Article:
Dr. Redline is Peter C. Farrell Professor of Sleep Medicine at Harvard Medical School and Director of the Sleep Medicine Epidemiology Program at Brigham and Women’s Hospital and Beth Israel Deaconess Medical Center. A prolific investigator, Dr. Redline is a leading authority in describing the medical risks associated with untreated sleep apnea and the contribution of genetic risk factors to this disorder. Dr. Redline leads the study of sleep apnea in several NHLBI funded community studies and multi-site clinical trials. She pioneered the development of web-based resources and tools enabling the exchange and analysis of sleep research data among biomedical researchers worldwide as well as resources to support patient engagement in research. An important new undertaking is to understand why children in low socioeconomic communities do not appear to benefit from surgical treatment of sleep apnea (adenotonsillectomy).
Read Dr. Redline's profile.
C. Noel Bairey Merz, M.D.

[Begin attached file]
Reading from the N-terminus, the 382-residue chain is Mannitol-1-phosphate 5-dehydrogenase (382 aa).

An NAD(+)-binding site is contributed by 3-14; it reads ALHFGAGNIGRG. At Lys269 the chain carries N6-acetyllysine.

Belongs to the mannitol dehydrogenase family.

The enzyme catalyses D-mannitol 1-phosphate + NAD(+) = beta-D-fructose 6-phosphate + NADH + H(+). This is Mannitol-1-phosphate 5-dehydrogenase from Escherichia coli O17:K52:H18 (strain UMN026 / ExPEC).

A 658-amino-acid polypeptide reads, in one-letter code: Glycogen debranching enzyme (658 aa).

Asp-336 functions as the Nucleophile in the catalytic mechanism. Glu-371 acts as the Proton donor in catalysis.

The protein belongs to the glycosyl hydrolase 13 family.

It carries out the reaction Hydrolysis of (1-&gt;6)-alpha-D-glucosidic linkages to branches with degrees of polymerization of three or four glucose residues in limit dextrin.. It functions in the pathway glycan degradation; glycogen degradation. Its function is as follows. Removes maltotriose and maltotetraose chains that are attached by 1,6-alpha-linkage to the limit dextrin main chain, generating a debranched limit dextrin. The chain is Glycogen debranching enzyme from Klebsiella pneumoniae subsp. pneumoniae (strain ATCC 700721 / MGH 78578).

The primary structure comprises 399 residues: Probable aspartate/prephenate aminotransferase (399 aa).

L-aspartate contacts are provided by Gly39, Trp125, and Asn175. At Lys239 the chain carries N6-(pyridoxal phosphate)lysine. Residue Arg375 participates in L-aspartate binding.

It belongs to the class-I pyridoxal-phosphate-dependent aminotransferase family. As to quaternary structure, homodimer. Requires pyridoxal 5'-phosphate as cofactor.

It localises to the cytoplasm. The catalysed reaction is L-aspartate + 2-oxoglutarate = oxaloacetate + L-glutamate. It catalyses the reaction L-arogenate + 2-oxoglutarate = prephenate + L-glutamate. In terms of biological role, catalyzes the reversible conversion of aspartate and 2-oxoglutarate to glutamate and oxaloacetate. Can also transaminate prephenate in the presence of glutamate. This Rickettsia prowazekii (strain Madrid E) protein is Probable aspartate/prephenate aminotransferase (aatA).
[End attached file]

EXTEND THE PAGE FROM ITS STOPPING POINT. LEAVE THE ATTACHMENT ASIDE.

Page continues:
Dr. C. Noel Bairey Merz is director of the Women's Heart Center at the Cedars-Sinai Heart Institute, where she is a professor of medicine. She is a pioneer in the study of women’s heart health and preventive cardiology. Dr. Bairey Merz was a principal investigator in the NHLBI-sponsored Women’s Ischemia Syndrome Evaluation (WISE) initiative, an ongoing study that has provided new insights into understanding heart disease in women. Among its findings to date: the discovery that women with evidence of heart disease often have small artery dysfunction, which can cause their condition to be overlooked and undiagnosed using male-standard testing. Dr. Bairey Merz is a strong advocate for correcting gender inequality in research and for educating women on how to recognize heart disease symptoms.